Internal Layer-3 interface 13 may enter Active state 20 independently of other interfaces 13, for example, when MAC address of router 4 attached to odd-number port is known; or upon determination of single router MAC address attached to router port. When entering Active state 20, Layer-2 CAM is updated with MAC address of router 4 discovered in Learn 16 state of operation, thereby causing traffic originating from subnet port and destined for router 4 to be intercepted and processed by Layer-3 switch logic and code, as described herein. During Active state 20, improved multi-layer switch 8 may attempt to route identified IP flows between different subnet ports, and non-IP traffic are forwarded at Layer-2. IP flows between subnet port and router port may be processed continuously by system or network processor. Preferably, packet processing rules for Active state 20 are substantially same or functionally equivalent to packet processing rules for Learn state 16. Additionally, cache aging process during Active state 20 may be substantially same or functionally equivalent to cache aging process for Learn state 16. Furthermore, switch 8 interface allows user to enable Layer-3 configuration according to present invention, for example, when Layer-3 interface is mapped to only two Layer-2 ports; such Layer-2 ports are physically adjacent (i.e., port numbers 1&2, 5&6, etc.); and lowest numbered Layer-2 port associated with Layer-3 interface is odd-number (i.e., port numbers 1, 3, 5, etc.).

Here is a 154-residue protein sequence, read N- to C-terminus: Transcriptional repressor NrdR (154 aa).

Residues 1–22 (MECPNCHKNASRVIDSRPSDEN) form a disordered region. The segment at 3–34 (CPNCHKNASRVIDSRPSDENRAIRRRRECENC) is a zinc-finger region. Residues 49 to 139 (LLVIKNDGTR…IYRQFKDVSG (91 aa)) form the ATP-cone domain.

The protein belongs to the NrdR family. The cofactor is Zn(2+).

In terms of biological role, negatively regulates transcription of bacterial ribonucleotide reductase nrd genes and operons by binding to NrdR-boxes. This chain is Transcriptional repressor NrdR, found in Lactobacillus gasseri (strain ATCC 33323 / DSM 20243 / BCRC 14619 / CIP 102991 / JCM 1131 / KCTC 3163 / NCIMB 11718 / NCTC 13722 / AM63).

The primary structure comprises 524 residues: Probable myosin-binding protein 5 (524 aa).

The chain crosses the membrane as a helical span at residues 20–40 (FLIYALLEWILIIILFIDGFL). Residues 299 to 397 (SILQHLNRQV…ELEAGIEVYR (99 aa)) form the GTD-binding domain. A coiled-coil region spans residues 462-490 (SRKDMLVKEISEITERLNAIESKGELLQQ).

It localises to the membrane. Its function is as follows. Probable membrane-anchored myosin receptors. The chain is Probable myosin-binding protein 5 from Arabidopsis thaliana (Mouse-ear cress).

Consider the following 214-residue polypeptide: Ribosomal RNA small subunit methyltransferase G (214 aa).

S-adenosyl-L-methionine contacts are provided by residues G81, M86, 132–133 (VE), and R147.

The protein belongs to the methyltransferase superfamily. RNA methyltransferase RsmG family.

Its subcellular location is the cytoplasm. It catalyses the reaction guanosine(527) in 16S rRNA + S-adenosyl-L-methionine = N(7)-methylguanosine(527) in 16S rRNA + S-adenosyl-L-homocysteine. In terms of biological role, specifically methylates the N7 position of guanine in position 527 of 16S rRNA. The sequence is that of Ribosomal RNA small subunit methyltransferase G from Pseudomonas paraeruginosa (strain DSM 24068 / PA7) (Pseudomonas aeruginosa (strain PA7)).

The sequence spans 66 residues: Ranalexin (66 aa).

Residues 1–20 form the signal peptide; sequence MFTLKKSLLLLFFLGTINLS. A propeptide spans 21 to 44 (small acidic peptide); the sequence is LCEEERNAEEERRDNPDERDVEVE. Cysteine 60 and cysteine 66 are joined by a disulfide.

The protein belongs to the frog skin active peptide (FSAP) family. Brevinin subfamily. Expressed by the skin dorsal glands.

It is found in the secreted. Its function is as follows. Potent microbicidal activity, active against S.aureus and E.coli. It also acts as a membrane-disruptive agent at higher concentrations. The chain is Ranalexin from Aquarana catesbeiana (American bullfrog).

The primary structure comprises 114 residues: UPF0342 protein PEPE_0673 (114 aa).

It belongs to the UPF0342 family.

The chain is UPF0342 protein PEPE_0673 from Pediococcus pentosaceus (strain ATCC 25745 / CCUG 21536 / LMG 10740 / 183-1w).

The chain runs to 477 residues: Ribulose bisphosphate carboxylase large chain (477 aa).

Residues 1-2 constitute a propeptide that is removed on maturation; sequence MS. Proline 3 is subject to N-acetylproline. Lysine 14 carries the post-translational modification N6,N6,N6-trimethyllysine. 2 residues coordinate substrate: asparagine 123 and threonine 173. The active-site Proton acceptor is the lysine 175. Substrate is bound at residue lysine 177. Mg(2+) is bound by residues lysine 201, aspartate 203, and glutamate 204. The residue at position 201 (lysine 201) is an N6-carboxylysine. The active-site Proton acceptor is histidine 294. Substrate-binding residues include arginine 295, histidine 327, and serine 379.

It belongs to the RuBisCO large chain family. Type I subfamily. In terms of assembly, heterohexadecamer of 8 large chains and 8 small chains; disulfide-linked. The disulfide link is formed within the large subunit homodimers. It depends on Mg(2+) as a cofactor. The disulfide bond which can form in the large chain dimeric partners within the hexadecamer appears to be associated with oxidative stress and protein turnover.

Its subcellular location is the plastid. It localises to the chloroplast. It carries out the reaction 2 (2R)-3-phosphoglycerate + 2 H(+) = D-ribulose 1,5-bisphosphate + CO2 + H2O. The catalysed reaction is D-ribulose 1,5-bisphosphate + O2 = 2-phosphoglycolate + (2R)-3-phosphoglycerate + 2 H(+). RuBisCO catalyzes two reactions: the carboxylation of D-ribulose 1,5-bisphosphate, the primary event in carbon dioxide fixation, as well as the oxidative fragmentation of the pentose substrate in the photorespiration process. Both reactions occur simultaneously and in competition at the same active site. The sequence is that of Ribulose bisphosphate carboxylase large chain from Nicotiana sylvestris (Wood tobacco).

When operating according to present inventive methodology, IP packets may be communicated between network hosts on different subnets. In
Source MAC: Host-A MAC Source IP: Host-A IP Destination MAC: Router-Port-A MAC Destination IP: Host-B IP
When packet-1 30 is received at Port A+1 46, improved multi-layer switch 8 processes received packet such that destination MAC address of packet effectively “hits” corresponding entry in forwarding table of Layer-2 CAM, since router port-A MAC address was previously provided in Layer-2 CAM, and switch 8 may thereby intercept packets accordingly destined for router 4. When packet represents new packet flow having different addressing scheme, there will not be existing Layer-3 entry in CAM forwarding table, and subject packet may be passed-on to system or network processor for forwarding to network destination location, instead of being handled by hardware in improved multi-layer switch 8. Such processor may forward subject packet out switch port A 42 to router 4 through router port A 38, without further processing. Furthermore, router 4 may process subject packet and send packet-2 32 through router port B 40 to switch port B 44 with following structure: